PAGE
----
Why anti-worker Musk pushed anti-woke DeSantis on Twitter
The little blue bird crashes: Elon Musk's plan to make a big splash at the DeSantis campaign launch ended up a flop after Twitter's Spaces service failed to launch for more than 30 minutes on Wednesday evening. | AP

Did you catch Ron DeSantis’s announcement on Twitter? No?

Of course not. Who in their right mind would waste their time listening to DeSantis being interviewed by Elon Musk? Who would want to give any credence at all to the anti-woke culture warrior and the anti-worker robber baron?

It was a technical fiasco, anyway. So much for Twitter.

But the real significance of DeSantis’s announcement via Twitter has nothing to do with technical glitches and not even with DeSantis’s chances of becoming president.

The real news was not the glitches or the presidential campaign announcement but that Twitter, under Elon, has fully embraced the political right.

Elon wants to be the darling of libertarian bros, but he’s aiming to lead democracy’s foes. The anti-woke robber barron wants to crush unions and declare the United States a free-to-make-as-much-as-you-can-on-the-backs-of-working-stiffs zone.

Drawing by Víctor Meléndez / People’s World

He calls himself a “free speech absolutist,” but that’s utter bulltwat. He wants to elevate the speech of people like DeSantis but suppress the speech of workers who want to unionize. He’s even gone along with Turkey’s recent ban on anti-regime comments in the run-up to the Turkish election.

DeSantis is not exactly a libertarian himself, unless you define a libertarian as someone who bans books, forces women to give birth, threatens to take trans youth away from parents who approve of their getting gender-affirming care, prohibits teachers from mentioning gender identity or sexual orientation, bars teachers from talking about America’s history of racism, and wreaks vengeance even on Mickey Mouse for opposing his authoritarian policies.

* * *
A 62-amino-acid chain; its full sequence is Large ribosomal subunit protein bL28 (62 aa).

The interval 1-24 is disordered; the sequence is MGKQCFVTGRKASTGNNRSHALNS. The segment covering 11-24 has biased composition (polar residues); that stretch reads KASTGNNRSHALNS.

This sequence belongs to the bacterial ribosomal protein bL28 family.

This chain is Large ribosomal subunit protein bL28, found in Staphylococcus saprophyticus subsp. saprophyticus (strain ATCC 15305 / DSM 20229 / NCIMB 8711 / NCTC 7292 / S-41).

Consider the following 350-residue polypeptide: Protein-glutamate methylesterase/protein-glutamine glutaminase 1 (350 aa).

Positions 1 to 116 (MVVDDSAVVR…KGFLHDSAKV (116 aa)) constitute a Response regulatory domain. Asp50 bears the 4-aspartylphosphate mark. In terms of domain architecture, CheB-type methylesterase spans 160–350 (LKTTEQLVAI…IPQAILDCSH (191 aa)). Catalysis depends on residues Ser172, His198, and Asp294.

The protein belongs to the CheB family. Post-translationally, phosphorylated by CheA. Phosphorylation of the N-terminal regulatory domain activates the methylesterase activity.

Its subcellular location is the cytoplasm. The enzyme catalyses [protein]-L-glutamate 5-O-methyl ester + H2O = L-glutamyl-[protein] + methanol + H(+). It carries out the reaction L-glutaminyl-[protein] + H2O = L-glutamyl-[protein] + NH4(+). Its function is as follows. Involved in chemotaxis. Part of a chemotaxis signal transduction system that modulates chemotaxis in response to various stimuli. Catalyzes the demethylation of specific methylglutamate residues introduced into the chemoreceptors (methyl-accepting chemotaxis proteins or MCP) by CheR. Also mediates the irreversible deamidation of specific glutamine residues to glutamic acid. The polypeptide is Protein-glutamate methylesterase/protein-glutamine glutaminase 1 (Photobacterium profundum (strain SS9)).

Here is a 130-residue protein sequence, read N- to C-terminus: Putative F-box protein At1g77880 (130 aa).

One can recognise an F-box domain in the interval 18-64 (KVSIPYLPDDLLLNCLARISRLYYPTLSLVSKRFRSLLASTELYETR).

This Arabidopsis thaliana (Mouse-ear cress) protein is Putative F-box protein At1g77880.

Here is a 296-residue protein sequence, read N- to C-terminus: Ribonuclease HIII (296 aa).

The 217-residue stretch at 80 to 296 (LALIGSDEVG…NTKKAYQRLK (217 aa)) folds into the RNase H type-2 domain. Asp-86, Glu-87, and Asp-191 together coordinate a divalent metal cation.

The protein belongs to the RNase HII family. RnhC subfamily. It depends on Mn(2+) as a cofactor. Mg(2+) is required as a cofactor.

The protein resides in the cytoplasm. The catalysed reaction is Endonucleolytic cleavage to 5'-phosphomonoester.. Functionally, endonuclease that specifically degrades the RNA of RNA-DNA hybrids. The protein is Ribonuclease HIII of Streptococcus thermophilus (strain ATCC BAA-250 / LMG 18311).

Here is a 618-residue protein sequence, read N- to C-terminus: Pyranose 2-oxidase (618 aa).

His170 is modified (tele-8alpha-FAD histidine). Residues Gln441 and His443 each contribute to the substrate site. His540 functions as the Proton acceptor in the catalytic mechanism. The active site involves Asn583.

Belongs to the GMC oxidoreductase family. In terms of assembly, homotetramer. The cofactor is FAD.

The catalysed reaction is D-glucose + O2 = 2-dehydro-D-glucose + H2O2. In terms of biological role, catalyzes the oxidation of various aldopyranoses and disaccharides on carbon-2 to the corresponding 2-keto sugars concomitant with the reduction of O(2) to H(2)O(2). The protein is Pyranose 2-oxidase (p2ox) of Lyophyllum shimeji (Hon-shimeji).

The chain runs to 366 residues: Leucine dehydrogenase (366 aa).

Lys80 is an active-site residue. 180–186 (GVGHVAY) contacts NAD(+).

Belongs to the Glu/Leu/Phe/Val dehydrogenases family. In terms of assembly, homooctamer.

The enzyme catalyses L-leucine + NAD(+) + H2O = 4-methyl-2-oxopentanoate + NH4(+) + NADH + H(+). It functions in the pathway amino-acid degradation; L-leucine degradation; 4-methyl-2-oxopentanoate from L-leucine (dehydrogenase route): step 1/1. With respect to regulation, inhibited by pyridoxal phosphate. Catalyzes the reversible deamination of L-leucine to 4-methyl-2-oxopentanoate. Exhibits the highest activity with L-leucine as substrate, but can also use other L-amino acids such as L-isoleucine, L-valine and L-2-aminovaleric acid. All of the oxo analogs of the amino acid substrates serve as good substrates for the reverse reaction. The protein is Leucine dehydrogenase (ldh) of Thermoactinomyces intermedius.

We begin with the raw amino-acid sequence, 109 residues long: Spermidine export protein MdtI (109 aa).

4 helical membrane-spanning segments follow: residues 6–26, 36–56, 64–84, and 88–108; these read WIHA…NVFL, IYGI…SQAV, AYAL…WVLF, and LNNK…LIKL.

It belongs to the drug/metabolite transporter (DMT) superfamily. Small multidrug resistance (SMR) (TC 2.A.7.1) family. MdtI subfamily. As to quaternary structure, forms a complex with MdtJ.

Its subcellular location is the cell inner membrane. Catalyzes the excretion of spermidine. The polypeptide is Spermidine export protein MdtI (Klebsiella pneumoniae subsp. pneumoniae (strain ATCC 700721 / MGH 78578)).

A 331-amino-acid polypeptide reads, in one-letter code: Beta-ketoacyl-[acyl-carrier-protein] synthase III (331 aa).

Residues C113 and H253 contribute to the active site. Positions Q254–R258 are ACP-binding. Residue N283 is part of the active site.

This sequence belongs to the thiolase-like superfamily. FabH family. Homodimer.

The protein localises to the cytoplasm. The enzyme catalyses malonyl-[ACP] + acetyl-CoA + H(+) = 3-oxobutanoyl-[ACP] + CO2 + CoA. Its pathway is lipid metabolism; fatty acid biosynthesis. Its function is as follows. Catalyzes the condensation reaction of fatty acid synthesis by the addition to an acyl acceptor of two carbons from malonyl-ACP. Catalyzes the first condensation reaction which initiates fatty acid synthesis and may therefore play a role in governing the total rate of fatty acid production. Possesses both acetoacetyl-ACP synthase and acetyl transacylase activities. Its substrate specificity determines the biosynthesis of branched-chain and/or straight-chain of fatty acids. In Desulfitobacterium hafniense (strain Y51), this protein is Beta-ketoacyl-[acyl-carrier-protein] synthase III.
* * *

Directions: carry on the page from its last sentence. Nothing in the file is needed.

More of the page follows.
Libertarianism has nothing to do with it. Authoritarianism has everything to do with it.

Twitter started to become a right-wing media hot spot when Elon lifted bans on thousands of accounts that had spread disinformation about the pandemic and the 2020 elections.

More recently, Tucker Carlson has said he would revive his show on Twitter after losing his Fox News slot (Musk has denied that Twitter has signed a deal with Carlson). It’s also been reported that The Daily Wire, a right-wing, anti-democracy media outlet, will make Twitter the home for all its podcasts.

Unquestionably, Twitter is benefiting from the dissatisfaction of the anti-democracy movement with Fox News. Elon can claim to be outside the mainstream media world of Rupert Murdoch.

But Elon wants to be a force on the right because he’s authoritarian, not a libertarian. He wants total control. That’s been his business MO since the start, and it’s now his political MO.

Not content to be the (or among the) richest on the planet, not satisfied with taking over one of the biggest media machines in the world, Elon wants to impose his will on America and the world directly. Like … the former guy.

Elon said Tuesday he isn’t formally backing any Republican candidate. But his eye is focused on Trump. Right now, Elon wants to send Trump the message that he — Elon — has the power to make life difficult for Trump if Trump so much as hints at making life difficult for Elon.

Elon knows that the best way to deal with a bully is to bully him — show unremitting force and ally with other opposing forces. Which is why Elon is helping DeSantis. And why, earlier this week, Elon retweeted a campaign kickoff video for Senator Tim Scott of South Carolina.

Elon is only 51. He’s barred from becoming president (he was born in Pretoria, South Africa), but otherwise there’s no end to the power he can wield over America and the world during the next decades. And make no mistake: He plans to wield it.

Reprinted here with permission.

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Robert Reich
Robert Reich

"I’ve spent much of the last half century pushing for positive social change — from the inside: as Secretary of Labor, representing the U.S. before the Supreme Court, advising presidents. And from the outside: author of eighteen books and co-creator of two documentaries, chair of Common Cause, co-founder of The American Prospect, the Economic Policy Institute, and Inequality Media, and teacher of several generations of students. Also a cartoonist, not an artist."